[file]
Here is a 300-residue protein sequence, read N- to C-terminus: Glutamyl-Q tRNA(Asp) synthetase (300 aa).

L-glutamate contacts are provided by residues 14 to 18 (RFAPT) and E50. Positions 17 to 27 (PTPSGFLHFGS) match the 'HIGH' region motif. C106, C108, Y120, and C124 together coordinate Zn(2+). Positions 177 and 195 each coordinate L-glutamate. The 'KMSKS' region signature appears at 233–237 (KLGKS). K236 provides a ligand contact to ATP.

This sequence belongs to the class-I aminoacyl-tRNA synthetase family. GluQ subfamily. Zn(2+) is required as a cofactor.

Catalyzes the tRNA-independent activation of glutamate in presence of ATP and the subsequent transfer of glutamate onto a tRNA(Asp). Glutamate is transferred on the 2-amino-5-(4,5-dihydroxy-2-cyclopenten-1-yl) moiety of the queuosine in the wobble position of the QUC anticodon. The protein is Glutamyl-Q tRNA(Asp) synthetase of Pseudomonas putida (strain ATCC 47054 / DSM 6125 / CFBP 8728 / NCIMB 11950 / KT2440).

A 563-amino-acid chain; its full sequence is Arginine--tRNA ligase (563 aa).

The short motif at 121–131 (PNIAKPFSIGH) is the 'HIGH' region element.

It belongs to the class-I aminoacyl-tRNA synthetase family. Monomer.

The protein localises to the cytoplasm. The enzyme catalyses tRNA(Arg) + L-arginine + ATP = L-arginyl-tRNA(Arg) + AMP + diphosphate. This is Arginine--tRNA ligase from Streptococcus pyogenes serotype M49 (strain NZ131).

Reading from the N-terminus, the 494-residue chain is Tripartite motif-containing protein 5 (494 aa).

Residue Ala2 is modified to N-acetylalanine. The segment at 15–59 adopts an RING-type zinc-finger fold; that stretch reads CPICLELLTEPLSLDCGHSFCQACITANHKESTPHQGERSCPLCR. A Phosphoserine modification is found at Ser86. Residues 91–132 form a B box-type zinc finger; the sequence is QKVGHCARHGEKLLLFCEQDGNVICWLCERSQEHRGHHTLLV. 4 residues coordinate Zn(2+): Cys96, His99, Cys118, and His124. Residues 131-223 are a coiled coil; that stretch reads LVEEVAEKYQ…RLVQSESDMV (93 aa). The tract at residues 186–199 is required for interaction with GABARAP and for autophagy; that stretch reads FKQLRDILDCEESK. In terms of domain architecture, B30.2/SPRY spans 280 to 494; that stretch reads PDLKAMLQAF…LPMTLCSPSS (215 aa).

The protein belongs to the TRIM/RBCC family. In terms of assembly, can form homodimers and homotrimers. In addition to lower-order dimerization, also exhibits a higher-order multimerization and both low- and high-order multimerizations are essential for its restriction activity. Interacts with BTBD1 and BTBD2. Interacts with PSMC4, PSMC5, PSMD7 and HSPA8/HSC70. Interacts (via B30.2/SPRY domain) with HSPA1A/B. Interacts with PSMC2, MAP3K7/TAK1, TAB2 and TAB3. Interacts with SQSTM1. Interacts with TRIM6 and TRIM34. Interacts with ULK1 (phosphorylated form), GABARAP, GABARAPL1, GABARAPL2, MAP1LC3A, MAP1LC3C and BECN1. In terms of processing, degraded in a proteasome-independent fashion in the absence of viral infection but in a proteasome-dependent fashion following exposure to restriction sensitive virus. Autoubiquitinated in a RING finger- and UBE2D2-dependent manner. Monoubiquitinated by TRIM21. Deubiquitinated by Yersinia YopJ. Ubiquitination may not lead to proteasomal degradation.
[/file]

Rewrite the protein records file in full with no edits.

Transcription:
Here is a 300-residue protein sequence, read N- to C-terminus: Glutamyl-Q tRNA(Asp) synthetase (300 aa).

L-glutamate contacts are provided by residues 14 to 18 (RFAPT) and E50. Positions 17 to 27 (PTPSGFLHFGS) match the 'HIGH' region motif. C106, C108, Y120, and C124 together coordinate Zn(2+). Positions 177 and 195 each coordinate L-glutamate. The 'KMSKS' region signature appears at 233–237 (KLGKS). K236 provides a ligand contact to ATP.

This sequence belongs to the class-I aminoacyl-tRNA synthetase family. GluQ subfamily. Zn(2+) is required as a cofactor.

Catalyzes the tRNA-independent activation of glutamate in presence of ATP and the subsequent transfer of glutamate onto a tRNA(Asp). Glutamate is transferred on the 2-amino-5-(4,5-dihydroxy-2-cyclopenten-1-yl) moiety of the queuosine in the wobble position of the QUC anticodon. The protein is Glutamyl-Q tRNA(Asp) synthetase of Pseudomonas putida (strain ATCC 47054 / DSM 6125 / CFBP 8728 / NCIMB 11950 / KT2440).

A 563-amino-acid chain; its full sequence is Arginine--tRNA ligase (563 aa).

The short motif at 121–131 (PNIAKPFSIGH) is the 'HIGH' region element.

It belongs to the class-I aminoacyl-tRNA synthetase family. Monomer.

The protein localises to the cytoplasm. The enzyme catalyses tRNA(Arg) + L-arginine + ATP = L-arginyl-tRNA(Arg) + AMP + diphosphate. This is Arginine--tRNA ligase from Streptococcus pyogenes serotype M49 (strain NZ131).

Reading from the N-terminus, the 494-residue chain is Tripartite motif-containing protein 5 (494 aa).

Residue Ala2 is modified to N-acetylalanine. The segment at 15–59 adopts an RING-type zinc-finger fold; that stretch reads CPICLELLTEPLSLDCGHSFCQACITANHKESTPHQGERSCPLCR. A Phosphoserine modification is found at Ser86. Residues 91–132 form a B box-type zinc finger; the sequence is QKVGHCARHGEKLLLFCEQDGNVICWLCERSQEHRGHHTLLV. 4 residues coordinate Zn(2+): Cys96, His99, Cys118, and His124. Residues 131-223 are a coiled coil; that stretch reads LVEEVAEKYQ…RLVQSESDMV (93 aa). The tract at residues 186–199 is required for interaction with GABARAP and for autophagy; that stretch reads FKQLRDILDCEESK. In terms of domain architecture, B30.2/SPRY spans 280 to 494; that stretch reads PDLKAMLQAF…LPMTLCSPSS (215 aa).

The protein belongs to the TRIM/RBCC family. In terms of assembly, can form homodimers and homotrimers. In addition to lower-order dimerization, also exhibits a higher-order multimerization and both low- and high-order multimerizations are essential for its restriction activity. Interacts with BTBD1 and BTBD2. Interacts with PSMC4, PSMC5, PSMD7 and HSPA8/HSC70. Interacts (via B30.2/SPRY domain) with HSPA1A/B. Interacts with PSMC2, MAP3K7/TAK1, TAB2 and TAB3. Interacts with SQSTM1. Interacts with TRIM6 and TRIM34. Interacts with ULK1 (phosphorylated form), GABARAP, GABARAPL1, GABARAPL2, MAP1LC3A, MAP1LC3C and BECN1. In terms of processing, degraded in a proteasome-independent fashion in the absence of viral infection but in a proteasome-dependent fashion following exposure to restriction sensitive virus. Autoubiquitinated in a RING finger- and UBE2D2-dependent manner. Monoubiquitinated by TRIM21. Deubiquitinated by Yersinia YopJ. Ubiquitination may not lead to proteasomal degradation.